How Errors on Your Medical Bill Can Affect Your Credit

How Errors on Your Medical Bill Can Affect Your Credit

by | Nov 30, 2020

Medical bills are not foolproof documents and up to 80% of them may contain errors. Mistakes on your medical bill can artificially inflate the amount you owe or reduce the amount of coverage your insurance provides.

If you’ve received a medical bill you can’t pay, it may damage your credit score and even get sent to collections. Finding errors on your bill can help you reduce the amount owed and make your bill more affordable.

You can’t ignore your medical bill and hope it goes away. But you shouldn’t pay it as soon as you receive it, especially if this puts you in financial trouble. According to Money, medical bills are not reported to the credit bureaus for 180 days, meaning you have some time before the debt starts negatively affecting your credit.

This gives you six months to identify medical errors and take other measures to reduce your bill. Start working now to take advantage of the full grace period.

Here’s how to spot errors on your medical bills.

Look for Billing Errors

When trying to spot errors on your bill, here are places to start.

Review basic information

Verify that basic information like your name, address, gender and other personal information is correct. Also check that your insurance information is accurate, and the dates you received medical services are correct. Providers might be overcharging you for an extra day in the hospital, submitting your bills to the wrong insurance plan or even charging you for services that another patient received.

Understand the codes

Once you’ve checked the basic information, you need to move on to the difficult step of understanding the codes. There are many different types of codes on a typical medical bill:

  • HCPCS codes are used across all medical providers to identify medical services and supplies you received. Level I codes are for services and procedures, and Level II codes are for non-physician charges like medical supplies.
  • ICD-10 codes are associated with a specific diagnosis; they tell you what you were being treated for. If you are being treated for multiple conditions, your bill may contain more than one code.
  • Revenue codes differ between medical providers. They are associated with the cost of a service or supply.

You can find a list of HCPCS codes and ICD-10 codes online.

Review the line items on your bill

Now it’s time to review each item on your bill, approving the ones you know are correct and flagging the ones that need follow up. Here are some ways to find potential errors:

  • Make sure you received the services and supplies listed. Sounds straightforward, but it isn’t always, especially if you were incapacitated for a time or were in the hospital for several days.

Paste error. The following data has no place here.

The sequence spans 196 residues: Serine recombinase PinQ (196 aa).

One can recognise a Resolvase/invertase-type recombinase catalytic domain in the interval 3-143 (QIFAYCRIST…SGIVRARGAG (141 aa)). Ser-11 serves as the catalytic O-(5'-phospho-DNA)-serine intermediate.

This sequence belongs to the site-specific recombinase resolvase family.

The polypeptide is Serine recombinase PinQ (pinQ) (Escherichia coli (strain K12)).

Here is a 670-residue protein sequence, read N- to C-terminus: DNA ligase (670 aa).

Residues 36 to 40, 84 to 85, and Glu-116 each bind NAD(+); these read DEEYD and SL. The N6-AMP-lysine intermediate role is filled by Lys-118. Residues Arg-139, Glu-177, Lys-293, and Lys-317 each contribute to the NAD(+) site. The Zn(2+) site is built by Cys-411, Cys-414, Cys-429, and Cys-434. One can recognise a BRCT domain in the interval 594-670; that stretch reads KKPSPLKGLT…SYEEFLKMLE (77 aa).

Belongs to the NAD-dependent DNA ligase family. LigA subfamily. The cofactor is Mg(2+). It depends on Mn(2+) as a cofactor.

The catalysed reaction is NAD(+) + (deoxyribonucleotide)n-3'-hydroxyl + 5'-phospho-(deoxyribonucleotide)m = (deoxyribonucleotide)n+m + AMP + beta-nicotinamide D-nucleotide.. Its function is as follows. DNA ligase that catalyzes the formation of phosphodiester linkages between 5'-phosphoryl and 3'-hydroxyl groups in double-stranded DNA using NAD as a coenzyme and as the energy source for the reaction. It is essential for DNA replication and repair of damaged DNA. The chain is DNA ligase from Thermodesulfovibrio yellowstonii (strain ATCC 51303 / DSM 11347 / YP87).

• Look for multiple charges for a service you received only once.
  • Check the ICD-10 codes against the reason you received medical treatment.
  • If you received a service or supply more than once, make sure you were charged the same amount.
  • Any item you’re unsure about should be brought to the medical provider’s attention for explanation.

Check the bill against your insurance

If you have health insurance, you need to check that your insurance provider covered everything they are supposed to.  Request an explanation of benefits (EOB) from your insurance company, even if they didn’t cover any services. You should verify that the charges on your medical provider’s bill matches the charges on the EOB. Any discrepancies need to be cleared up.

In-network and out-of-network services are not covered the same by your insurance. Verify whether the provider was in-network or out-of-network, and make sure your insurance paid its share. This can be more difficult than it sounds, especially if some services you received were in-network while others were not (for example, you had surgery from an in-network doctor but the anesthesiologist was out-of-network).

Call the provider and insurance company

If you find errors in your bill, contact the medical provider. Its billing department can help you clear up mistakes and remove anything you shouldn’t have been charged for receiving. If you find errors on your EOB, call the insurance company. This process can take time, so you should call as soon as you’ve reviewed your documents.

Have your bill and EOB in hand when you call. Write down who you speak to and the date and time. You might have to be persistent and call a few times to fix errors. Always ask for any corrections to be made in writing.

Hire a Pro

Medical billing is complex, and there are professionals who can help you navigate it. For a fee, medical billing advocates can review your bill, identify errors and look for items your insurance company should have covered. They can even negotiate with the provider for you.

Some medical billing advocates can charge a flat rate, while others might take a commission percentage of the amount they reduce your bill. Either way, this approach can possibly save you some money in the long run.

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